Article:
Márquez, 71, said that in his youth, when local shepherds rather than tourists walked the steep and rugged footpaths of his island, his news would have been greeted right away by a responding whistle, loud and clear.
But his message was lost on these hikers, and they soon resumed their trek on La Gomera, one of the Canary Islands, a volcanic archipelago in the Atlantic that is part of Spain. Márquez is a proud guardian of La Gomera’s whistling language, which he called “the poetry of my island.” And, he added, “like poetry, whistling does not need to be useful in order to be special and beautiful.”
The whistling of the Indigenous people of La Gomera is mentioned in the 15th-century accounts of the explorers who paved the way for the Spanish conquest of the island. Over the centuries, the practice was adapted to communicating in Castilian Spanish. The language, officially known as Silbo Gomero, substitutes whistled sounds that vary by pitch and length for written letters. Unfortunately, there are fewer whistles than there are letters in the Spanish alphabet, so a sound can have multiple meanings, causing misunderstandings. The sounds made for a few Spanish words are the same — like “sí” (yes) or “ti” (you) — as are those for some longer words that sound similar in spoken Spanish, like “gallina” or “ballena” (hen or whale).
“As part of a sentence, this animal reference is clear, but not if whistled on its own,” said Estefanía Mendoza, a teacher of the language. In 2009, the island’s language was added by UNESCO to its list of the Intangible Cultural Heritage of Humanity; the United Nations agency described it as “the only whistled language in the world that is fully developed and practiced by a large community,” in reference to La Gomera’s 22,000 inhabitants. But with whistling no longer essential for communication, Silbo’s survival mostly relies on a 1999 law that made teaching it an obligatory part of La Gomera’s school curriculum.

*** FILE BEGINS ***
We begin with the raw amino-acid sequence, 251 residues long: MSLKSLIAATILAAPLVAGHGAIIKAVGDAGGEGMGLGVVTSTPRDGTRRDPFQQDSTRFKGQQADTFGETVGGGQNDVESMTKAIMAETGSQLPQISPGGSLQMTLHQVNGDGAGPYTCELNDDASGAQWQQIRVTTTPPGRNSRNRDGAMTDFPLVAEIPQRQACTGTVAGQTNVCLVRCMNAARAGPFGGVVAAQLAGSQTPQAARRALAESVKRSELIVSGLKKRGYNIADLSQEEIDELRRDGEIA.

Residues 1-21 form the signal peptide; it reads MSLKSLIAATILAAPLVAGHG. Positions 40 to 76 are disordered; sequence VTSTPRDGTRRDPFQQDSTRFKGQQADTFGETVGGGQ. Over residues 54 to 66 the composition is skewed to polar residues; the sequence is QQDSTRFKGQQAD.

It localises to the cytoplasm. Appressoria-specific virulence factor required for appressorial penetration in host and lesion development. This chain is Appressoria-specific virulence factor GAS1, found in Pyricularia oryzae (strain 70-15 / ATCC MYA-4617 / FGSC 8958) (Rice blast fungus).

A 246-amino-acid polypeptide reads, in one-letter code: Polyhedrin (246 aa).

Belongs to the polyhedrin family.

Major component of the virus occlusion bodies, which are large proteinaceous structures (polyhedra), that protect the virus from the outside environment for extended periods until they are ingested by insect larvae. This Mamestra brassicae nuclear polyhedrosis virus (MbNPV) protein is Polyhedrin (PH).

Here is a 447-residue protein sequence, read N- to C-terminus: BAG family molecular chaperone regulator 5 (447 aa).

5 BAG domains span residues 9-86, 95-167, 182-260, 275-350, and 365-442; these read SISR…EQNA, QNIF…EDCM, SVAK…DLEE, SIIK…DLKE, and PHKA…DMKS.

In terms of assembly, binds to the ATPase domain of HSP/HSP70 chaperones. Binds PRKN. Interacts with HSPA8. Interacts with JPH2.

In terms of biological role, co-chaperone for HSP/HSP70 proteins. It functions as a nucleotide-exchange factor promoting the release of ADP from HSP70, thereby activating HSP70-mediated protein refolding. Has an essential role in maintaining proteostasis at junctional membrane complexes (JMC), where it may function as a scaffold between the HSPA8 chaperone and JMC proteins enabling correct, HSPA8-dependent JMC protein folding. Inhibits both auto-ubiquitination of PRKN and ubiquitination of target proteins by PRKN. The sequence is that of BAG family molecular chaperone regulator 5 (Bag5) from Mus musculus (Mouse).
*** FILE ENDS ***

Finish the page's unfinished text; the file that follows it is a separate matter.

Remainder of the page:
On a recent morning at a school in the port town of Santiago, a classroom of 6-year-olds had little difficulty identifying the whistling sounds corresponding to different colours, or the days of the week.
Things got trickier when the words were incorporated into full sentences, like “What is the name of the child with the blue shoes?” A couple of the children argued that they had instead heard the whistling sound for “yellow.” If interpreting a whistle isn’t always easy, making the correct sounds can be even harder. Most whistlers insert one bent knuckle into the mouth, but some use instead the tip of one or two fingers, while a few use a finger from each hand.
With its distinct geography, it’s easy to see why whistling came into use on the Canaries; on most of the islands, deep ravines run from high peaks and plateaus down to the ocean, and plenty of time and effort are required to travel even a short distance overland. Whistling developed as a good alternative way to deliver a message, with its sound carrying farther than shouting — as much as two miles across some canyons and with favourable wind conditions.
Minder covers Spain and Portugal for NYT
The New York Times